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Sequencing of medical therapy in heart failure with a reduced ejection fraction
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  • Published on:
    An important rationale for sequential prescription of medication for congestive heart failure

    The occasional, and unforeseen occurrence of drug-related interstitial nephritis is, arguably, an important justification for sequencing the initiation of drug treatment for congestive heart failure or for hypertension.
    Given the fact that interstitial nephritis has been reported after medication with captopril[1], losartan[2], valsartan[3], and empagliflozin[4],[5],, respectively, the challenge of identifying the culprit medication is made much easier if drugs belonging to those subclasses are introduced sequentially. Two examples justify that approach:-
    In one hypertensive patient empagliflozin had been prescribed as an add-on therapy to long-standing medication with losartan, bisoprolol, amlodipine, sitagliptin, and aspirin. Pre empagliflozin serum creatinine was 0.9 mg/dl. Post empgliflozin serum creatinine peaked at 9.22 mg/dl. Renal biopsy showed stigmata of acute interstitial nephritis. Empagliflozin was discontinued, and the patient was managed with haemodialysis and corticosteroid therapy. She improved and was eventually weaned off haemodialysis[4].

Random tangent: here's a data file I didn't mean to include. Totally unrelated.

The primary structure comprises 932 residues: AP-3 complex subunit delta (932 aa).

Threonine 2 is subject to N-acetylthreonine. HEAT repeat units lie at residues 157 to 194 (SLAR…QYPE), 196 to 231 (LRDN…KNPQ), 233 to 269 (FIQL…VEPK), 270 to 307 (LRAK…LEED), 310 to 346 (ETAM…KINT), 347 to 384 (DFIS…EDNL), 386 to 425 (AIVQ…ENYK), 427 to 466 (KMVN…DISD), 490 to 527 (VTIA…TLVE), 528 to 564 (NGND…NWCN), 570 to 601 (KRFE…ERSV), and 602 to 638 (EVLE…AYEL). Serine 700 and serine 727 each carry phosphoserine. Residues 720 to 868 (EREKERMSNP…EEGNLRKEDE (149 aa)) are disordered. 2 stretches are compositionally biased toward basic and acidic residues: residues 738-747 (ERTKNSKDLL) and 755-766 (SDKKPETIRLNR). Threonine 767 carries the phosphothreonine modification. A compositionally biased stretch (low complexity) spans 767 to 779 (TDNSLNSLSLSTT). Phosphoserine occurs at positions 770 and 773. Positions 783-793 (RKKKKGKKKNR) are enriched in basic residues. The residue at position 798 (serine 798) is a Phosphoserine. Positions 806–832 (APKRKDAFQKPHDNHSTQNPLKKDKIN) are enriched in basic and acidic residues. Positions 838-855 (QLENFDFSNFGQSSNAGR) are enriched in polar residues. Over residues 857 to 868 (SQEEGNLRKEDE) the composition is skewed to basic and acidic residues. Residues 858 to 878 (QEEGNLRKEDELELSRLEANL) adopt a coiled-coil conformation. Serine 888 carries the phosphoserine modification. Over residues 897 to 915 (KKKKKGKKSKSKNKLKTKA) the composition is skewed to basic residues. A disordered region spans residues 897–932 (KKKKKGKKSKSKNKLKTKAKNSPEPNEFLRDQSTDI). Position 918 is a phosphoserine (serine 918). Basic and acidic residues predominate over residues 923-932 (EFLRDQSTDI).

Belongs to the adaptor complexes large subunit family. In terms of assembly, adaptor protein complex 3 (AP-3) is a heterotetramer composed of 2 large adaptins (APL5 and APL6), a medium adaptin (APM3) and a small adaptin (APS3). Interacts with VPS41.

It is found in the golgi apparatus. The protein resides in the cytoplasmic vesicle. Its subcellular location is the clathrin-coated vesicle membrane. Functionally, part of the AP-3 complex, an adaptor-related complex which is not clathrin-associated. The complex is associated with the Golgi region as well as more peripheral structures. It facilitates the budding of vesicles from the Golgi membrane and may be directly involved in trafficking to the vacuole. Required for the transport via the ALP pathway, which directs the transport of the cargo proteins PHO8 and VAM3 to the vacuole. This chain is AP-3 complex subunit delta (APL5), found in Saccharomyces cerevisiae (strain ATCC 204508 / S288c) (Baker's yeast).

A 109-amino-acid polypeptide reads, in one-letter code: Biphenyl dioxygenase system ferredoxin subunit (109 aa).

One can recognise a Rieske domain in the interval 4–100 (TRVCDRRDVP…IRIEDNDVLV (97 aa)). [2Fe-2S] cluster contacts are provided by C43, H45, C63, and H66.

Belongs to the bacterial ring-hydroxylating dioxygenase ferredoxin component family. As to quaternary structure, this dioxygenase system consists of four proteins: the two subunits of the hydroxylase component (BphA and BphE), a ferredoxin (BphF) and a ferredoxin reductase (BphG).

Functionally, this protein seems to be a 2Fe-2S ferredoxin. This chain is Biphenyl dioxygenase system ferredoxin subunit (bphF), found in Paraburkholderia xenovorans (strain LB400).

The second example was a hypertensive patient who had been taking enalapril, dilriazem, and atoravastatin for more than 2 years. Pre-empagliflozin serum creatinine was 60 mcmol/l. After empagliflozin was initiated as add-on therapy serum creatnine increased to 381 mcmol/l. Renal biopsy showed stigmata of acute interstitial nephritis. Renal function improved after withdrawal of empagliflozi...

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    Conflict of Interest:
    None declared.